A coalition known as America’s Voice for Conservation, Recreation, and Preservation (AVCRP)—which comprises hunting, conservation, outdoor recreation, historic preservation, and cultural resource organizations—is calling for strong funding levels for a portion of the federal discretionary budget known as Function 300. This is the part of the budget that pays for a wide range of federal departments and agencies that manage our public lands and waters and work with private landowners in rural communities to ensure intact, working landscapes now and into the future.
These federal departments, from the U.S. Department of the Interior and the Department of Commerce to the U.S. Forest Service and the Natural Resources Conservation Service, touch upon nearly every aspect of our daily lives. From the water we drink and air we breathe to the health of the nation’s fish and wildlife populations, conservation programs in the federal budget play a critical role.
But, despite its name, Function 300 has become, well, less functional than we’d like. It has been shrunk to half its size over the last 40 years, from approximately two percent of the federal budget to slightly more than one percent. In comparison, the nation’s outdoor recreation economy, which is sustained by this important conservation funding, generates more than $646 billion in revenue annually—that’s more than 98 percent of the Interior Department’s annual budget.
For sportsmen and women, conservation funding is an investment in our outdoor heritage. It helps restore water quality and support working lands, such as private farms and ranches adjacent to public lands that provide critical habitat for elk, whitetails, wild turkeys, waterfowl, and other game species.
Yet, throughout the country, federal funding for conservation has not kept pace with the needs on the ground. While about 72 percent of Westerners depend on public land to hunt and fish, the funding needed to manage and enforce order on public lands has dwindled. Our federal agencies lack staff for large swaths of our public lands, meaning that visitor centers have been shuttered, while biologists, ecologists, and range managers have been laid off and never re-hired. In some instances, public access points are closed altogether.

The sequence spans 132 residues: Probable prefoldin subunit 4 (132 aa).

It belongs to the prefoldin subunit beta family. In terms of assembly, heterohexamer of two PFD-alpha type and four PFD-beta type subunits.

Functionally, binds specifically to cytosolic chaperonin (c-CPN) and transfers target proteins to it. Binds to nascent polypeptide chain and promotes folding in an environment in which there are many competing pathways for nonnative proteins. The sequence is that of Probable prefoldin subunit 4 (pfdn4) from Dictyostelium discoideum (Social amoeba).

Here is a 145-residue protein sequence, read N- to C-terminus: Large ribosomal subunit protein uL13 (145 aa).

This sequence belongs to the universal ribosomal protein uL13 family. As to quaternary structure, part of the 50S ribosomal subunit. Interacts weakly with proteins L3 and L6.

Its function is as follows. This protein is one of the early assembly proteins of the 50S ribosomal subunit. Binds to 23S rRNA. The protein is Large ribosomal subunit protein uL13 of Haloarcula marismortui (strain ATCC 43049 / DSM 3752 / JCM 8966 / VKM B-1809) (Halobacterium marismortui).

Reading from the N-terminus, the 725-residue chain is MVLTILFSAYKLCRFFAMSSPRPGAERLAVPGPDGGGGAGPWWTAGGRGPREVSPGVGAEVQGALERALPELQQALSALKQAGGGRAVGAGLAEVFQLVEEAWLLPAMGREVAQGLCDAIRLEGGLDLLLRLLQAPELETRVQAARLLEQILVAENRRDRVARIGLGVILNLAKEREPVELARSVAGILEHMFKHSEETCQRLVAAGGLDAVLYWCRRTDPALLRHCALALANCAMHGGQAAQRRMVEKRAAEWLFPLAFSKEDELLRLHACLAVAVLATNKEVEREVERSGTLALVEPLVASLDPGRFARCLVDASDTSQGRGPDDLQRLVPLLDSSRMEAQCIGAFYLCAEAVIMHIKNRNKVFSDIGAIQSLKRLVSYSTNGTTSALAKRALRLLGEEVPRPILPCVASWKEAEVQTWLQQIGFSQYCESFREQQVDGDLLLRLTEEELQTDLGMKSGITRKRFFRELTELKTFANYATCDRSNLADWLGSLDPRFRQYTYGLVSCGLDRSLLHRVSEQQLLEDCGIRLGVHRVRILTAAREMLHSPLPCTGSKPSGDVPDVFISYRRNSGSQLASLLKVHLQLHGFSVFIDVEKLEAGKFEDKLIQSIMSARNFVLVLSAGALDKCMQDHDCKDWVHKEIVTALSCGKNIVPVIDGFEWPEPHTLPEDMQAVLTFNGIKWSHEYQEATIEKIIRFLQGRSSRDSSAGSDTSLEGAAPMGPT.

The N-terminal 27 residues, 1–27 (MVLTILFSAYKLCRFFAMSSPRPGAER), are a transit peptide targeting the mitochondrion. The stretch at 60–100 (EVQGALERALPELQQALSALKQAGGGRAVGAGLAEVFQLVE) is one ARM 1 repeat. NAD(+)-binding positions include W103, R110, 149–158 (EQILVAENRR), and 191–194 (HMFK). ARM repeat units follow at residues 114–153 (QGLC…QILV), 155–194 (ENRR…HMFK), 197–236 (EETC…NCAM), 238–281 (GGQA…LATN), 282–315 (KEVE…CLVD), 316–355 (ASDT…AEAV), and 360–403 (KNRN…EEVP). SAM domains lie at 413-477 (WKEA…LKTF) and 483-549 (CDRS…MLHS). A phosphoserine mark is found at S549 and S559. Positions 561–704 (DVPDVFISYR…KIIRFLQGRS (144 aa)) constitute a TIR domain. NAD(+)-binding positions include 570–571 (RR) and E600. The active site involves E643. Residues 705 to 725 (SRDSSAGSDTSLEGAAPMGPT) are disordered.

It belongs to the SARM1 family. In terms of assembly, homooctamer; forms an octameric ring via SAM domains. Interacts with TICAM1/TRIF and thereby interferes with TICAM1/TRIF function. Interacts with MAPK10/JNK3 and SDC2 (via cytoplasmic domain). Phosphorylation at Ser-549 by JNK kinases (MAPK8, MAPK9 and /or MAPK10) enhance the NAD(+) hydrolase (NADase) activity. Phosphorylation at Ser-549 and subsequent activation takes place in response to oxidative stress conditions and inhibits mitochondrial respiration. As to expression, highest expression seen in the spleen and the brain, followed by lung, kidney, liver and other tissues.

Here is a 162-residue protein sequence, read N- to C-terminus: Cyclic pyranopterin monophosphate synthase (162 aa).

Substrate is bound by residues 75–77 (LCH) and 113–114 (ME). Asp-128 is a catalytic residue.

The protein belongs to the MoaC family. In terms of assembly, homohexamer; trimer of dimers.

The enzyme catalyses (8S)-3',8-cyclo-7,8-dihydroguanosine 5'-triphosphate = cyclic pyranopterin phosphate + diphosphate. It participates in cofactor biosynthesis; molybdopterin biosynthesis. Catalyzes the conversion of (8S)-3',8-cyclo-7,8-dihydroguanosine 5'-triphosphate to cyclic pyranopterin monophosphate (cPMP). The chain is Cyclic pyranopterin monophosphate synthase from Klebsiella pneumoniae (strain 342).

Meanwhile, the ability of agencies such as the Bureau of Land Management to ensure their multiple-use mandate is extremely challenged. The workforce that remains is in dire need of an infusion of new resources in order to carry out their mission of managing for grazing, logging, development, recreation, and a healthy balance of fish and wildlife populations and intact natural systems that can withstand invasive species, fire, drought, and other natural disasters.
We have been asking these Americans to safeguard our public lands for the next generation on a shoestring, and that’s a tall order.
It’s time to re-prioritize our nation’s public lands and the health and vitality of our fish and wildlife populations. That’s why the Theodore Roosevelt Conservation Partnership would like to see the Trump administration propose a fiscal year 2018 budget that sustains and increases funding for conservation programs within important federal departments and agencies, including the Department of the Interior and Department of Agriculture. That’s also why nearly 1,200 national, regional, state, and local organizations across multiple sectors have supported the 8-year AVCRP effort.
The TRCP, both as an independent organization and via the AVCRP campaign, will also be speaking out against efforts to reinstate sequestration in the FY2018 budget. Originally proposed in 2011, sequestration would cut $1.2 trillion in federal funding, with the majority of these cuts disproportionately impacting non-defense, discretionary spending like Function 300.
The natural resources that are a part of our American identity can’t survive this level of cutbacks to conservation, particularly given the smaller sliver of the federal pie they’ve already been given over the past 40 years. We can’t afford to balance the budget on the backs of fish and wildlife and still pass healthy lands and waters on to the next generation.